PROVIDENCE, R.I. (WPRI) — Rhode Island’s General Assembly on Thursday approved a significantly revised $11.8 billion state budget for the soon-to-close fiscal year, as legislators braced for the far bigger challenge of passing a new budget later in the summer.
House lawmakers voted 60-13 to approve the amended tax-and-spending plan for 2019-20, with five Democrats joining the chamber’s Republican caucus in opposition. The Senate followed suit on a 31-7 vote later Thursday night, sending the measure to Gov. Gina Raimondo’s desk for her signature.
“What we’re doing is the fiscally responsible, prudent thing to do,” said House Majority Leader Joe Shekarchi, D-Warwick.
The unprecedented circumstances — and deficits — caused by coronavirus have led to an unorthodox approach to the annual budget process. The governor and legislative leaders have all agreed to put off finalizing a 2020-21 budget until later in the summer in the hopes that Congress will provide significant additional money that can be used to fill a shortfall of over $600 million.
“When we have some more clarity on that, we will come back,” House Speaker Nicholas Mattiello said, suggesting lawmakers will return to Smith Hill sometime in July. Other bills are also expected to be considered in the summer session, he said.
“We’re working under very difficult circumstances,” Mattiello added.
In the meantime, Assembly leaders had to revamp the current budget before the fiscal year ends June 30. The final budget is roughly 20% larger than the original version thanks to a huge infusion of federal funding tied to the pandemic. Much of the increase is for unemployment benefits, including the federally funded $600-a-week temporary boost that Congress authorized in the CARES Act.
The revised 2019-20 budget also closes an estimated deficit of roughly $249 million. The shortfall was driven by a deep drop in revenue due to the economic downturn, as well as over $60 million in unanticipated costs at the Eleanor Slater Hospital psychiatric facility caused by a Medicaid billing issue there. The Raimondo administration is still struggling to resolve that problem.
Lawmakers withdrew $120 million from the state’s roughly $200 million “rainy day fund” to help close the budget gap, and also relied on “scoops” from the accounts of various state agencies.
On the spending side, one of the biggest changes in the budget is the addition of $50.6 million more in aid for public schools, funded out of the $1.25 billion in federal CARES Act Coronavirus Relief Fund that U.S. Sen. Jack Reed helped secure for Rhode Island.
That CARES Act money is being distributed under a federal formula that prioritizes districts with more low-income students, making Providence a big winner. The capital city will get 34% of the $50.6 million, whereas it only gets about 27% of the money distributed through the normal state K-12 funding formula. By contrast, Cranston will get only 5.5% of the CARES Act money, less than its 6.6% share under the state formula.
Much of the budget debate on the House floor focused less on specific spending items and more on the process, with a roughly $2 billion swing in spending clearing the General Assembly in little more than three days.
Critics on right and left assailed the compressed timing, but leadership-aligned House Democrats backed Speaker Mattiello, who contended that the usual seven-day waiting period for a budget between committee passage and floor passage doesn’t apply to a revised, or supplemental, budget bill.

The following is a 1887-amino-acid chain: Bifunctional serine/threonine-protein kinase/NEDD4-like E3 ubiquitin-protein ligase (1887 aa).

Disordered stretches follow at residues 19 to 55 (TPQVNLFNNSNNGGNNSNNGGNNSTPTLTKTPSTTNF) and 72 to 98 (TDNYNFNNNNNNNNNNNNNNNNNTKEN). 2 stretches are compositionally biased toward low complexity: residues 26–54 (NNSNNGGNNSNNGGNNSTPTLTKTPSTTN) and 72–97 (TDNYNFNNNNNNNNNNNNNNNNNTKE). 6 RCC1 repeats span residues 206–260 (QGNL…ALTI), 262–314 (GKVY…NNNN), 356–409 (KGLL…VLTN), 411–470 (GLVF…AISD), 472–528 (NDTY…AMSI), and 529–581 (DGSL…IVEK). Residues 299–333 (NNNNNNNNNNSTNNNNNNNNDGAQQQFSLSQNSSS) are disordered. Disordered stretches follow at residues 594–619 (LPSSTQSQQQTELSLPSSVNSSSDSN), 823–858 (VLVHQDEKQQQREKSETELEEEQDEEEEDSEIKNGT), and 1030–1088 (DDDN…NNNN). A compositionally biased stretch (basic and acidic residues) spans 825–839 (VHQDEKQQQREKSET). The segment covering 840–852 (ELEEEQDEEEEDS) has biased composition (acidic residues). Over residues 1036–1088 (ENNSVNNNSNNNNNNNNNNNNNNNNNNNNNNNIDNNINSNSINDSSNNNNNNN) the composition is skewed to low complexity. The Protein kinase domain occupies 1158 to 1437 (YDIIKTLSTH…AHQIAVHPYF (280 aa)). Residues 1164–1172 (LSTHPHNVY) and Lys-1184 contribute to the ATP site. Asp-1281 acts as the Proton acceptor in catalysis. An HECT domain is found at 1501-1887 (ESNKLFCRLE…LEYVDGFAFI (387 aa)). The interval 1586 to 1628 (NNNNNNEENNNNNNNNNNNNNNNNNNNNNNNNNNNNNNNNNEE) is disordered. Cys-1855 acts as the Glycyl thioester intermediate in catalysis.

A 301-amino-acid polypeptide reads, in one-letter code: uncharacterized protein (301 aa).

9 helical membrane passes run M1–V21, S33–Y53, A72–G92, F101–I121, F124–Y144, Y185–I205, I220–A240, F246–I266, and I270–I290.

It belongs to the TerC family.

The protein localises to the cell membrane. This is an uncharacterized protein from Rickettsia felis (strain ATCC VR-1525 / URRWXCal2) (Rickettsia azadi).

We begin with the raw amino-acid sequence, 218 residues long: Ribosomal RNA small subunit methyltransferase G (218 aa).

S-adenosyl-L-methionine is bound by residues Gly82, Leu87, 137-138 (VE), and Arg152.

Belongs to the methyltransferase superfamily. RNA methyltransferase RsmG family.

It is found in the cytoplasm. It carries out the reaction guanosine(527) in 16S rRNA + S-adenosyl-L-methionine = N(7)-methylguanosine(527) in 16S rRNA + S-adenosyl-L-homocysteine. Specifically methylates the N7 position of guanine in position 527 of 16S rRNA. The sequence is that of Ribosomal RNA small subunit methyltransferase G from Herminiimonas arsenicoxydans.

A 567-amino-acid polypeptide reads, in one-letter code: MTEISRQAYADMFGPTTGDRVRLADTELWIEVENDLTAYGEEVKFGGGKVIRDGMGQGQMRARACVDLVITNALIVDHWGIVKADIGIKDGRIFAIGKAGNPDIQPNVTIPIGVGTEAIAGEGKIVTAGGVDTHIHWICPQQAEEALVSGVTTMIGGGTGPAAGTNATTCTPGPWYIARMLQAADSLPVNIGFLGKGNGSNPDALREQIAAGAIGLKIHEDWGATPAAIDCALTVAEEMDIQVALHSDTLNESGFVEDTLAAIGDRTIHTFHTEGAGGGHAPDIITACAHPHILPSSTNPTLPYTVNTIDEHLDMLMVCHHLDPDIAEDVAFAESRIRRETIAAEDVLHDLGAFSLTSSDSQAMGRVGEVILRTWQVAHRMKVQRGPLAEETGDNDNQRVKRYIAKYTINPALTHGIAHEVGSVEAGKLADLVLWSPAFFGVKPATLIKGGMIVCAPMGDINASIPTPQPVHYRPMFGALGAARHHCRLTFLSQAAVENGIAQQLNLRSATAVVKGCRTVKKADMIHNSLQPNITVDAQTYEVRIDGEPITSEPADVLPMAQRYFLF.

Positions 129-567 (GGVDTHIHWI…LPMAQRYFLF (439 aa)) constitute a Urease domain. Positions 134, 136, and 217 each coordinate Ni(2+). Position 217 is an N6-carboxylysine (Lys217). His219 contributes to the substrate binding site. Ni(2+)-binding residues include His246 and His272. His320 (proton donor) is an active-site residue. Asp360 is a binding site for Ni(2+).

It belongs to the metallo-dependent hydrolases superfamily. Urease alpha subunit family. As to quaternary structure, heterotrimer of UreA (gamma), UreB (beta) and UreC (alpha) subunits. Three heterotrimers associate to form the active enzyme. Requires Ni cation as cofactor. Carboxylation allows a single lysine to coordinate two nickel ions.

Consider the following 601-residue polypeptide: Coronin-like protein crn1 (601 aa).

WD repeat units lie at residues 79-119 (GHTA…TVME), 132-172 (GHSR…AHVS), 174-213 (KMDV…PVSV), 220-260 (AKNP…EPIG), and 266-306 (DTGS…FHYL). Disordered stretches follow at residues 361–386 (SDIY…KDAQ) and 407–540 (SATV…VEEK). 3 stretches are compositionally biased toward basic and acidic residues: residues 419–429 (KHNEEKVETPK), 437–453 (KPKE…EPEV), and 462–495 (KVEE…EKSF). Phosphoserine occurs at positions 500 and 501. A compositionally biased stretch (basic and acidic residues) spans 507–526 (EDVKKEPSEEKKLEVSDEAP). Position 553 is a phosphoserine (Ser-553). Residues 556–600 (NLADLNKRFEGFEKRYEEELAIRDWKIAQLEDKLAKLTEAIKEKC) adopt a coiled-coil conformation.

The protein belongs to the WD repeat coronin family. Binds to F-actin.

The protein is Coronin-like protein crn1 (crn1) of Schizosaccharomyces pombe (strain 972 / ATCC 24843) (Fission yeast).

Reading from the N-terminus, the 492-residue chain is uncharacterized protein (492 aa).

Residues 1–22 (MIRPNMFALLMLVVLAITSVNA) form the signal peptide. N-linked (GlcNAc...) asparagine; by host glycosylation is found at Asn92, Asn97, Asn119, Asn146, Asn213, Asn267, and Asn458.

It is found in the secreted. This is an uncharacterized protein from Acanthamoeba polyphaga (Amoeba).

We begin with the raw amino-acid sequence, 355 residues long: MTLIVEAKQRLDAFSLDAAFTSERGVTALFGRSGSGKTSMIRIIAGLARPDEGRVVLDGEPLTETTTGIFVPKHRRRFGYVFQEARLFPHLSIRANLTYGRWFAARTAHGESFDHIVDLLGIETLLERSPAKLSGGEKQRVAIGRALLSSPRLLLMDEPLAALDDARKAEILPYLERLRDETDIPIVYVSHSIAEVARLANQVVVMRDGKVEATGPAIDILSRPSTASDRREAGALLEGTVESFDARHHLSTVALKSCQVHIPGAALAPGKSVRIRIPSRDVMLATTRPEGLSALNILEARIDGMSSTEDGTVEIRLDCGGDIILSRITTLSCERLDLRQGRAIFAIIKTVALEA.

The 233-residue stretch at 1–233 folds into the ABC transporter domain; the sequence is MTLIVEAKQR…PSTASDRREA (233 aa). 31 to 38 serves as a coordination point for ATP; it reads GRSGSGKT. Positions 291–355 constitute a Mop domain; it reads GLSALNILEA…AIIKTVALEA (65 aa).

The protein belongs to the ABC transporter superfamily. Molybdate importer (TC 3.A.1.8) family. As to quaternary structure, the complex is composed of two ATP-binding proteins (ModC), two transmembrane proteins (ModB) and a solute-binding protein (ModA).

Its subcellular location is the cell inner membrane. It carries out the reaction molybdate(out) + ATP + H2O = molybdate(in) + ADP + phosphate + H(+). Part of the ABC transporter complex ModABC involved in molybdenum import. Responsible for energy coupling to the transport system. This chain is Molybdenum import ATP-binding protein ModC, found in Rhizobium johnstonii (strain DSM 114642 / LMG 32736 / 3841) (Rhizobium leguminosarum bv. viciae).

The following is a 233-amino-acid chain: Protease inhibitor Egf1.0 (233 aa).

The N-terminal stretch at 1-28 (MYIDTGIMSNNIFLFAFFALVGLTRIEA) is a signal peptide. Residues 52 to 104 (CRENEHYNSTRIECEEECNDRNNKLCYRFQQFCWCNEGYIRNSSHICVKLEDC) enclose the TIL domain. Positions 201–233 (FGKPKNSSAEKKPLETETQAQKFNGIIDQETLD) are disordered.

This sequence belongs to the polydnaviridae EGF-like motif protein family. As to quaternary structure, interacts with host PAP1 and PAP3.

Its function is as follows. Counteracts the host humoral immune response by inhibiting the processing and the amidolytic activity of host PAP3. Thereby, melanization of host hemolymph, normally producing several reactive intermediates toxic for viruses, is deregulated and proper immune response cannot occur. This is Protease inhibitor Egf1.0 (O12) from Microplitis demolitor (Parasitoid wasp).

“I thought there’d be more of a debate on this,” said state Rep. Brian Newberry, R-North Smithfield. “Maybe I shouldn’t be surprised.” Noting that most representatives had little input into the budget and little time to review it, he said, “If you vote green on this today, what are you doing here? What are you telling your constituents?”
“This process is a joke at this point,” agreed state Rep. Teresa Tanzi, D-Narragansett.
“What you’re saying is, you’re electing me to come here and play pretend,” said state Rep. Moira Walsh, D-Providence. She also said it “blows my mind” that the budget includes additional funding for a Rhode Island State Police barracks and the state prison at a time when the nation is seeing historic protests against abuses of power by law enforcement.
Supporters of the revised budget argued it was mostly a cleanup job to take account of the surge in federal funding and balance the books for the fiscal year that ends June 30.
“This money, ladies and gentlemen, has been spent,” Shekarchi said. “This money has been spent already. We are just fulfilling our constitutional obligation.”
“This budget was passed last year,” said Rep. Scott Slater, D-Providence. “We’re just trying to make it balance, and make sure that our citizens and everyone else gets the services that they need.” He called it arguably the “easiest” budget vote he’d taken since his election in 2009.
State Rep. Anastasia Williams, D-Providence, accused some colleagues of “political grandstanding.”
“Do I want to support the state police, who has completely, completely dismissed honorable men of color in the barracks, as well as applicants? No I don’t. They need to be purged, too,” she said. “Do I support giving money to prisons? Who do you think is going to fill those cells?”
Added state Rep. Charlene Lima, D-Cranston, “There’s no process that is perfect.”
The House did make two additional changes to the budget bill adopted Monday by the House Finance Committee, extending the sunset date for the historic tax credits program to June 2021 and authorizing Secretary of State Nellie Gorbea’s office to lease space in a building owned by Paolino Properties for the state archives. (House leaders said its current lease cannot be renewed.)
Ted Nesi (firstname.lastname@example.org) is WPRI 12’s politics and business editor and a Target 12 investigative reporter. He is a weekly panelist on Newsmakers and hosts Executive Suite. Follow him on Twitter and Facebook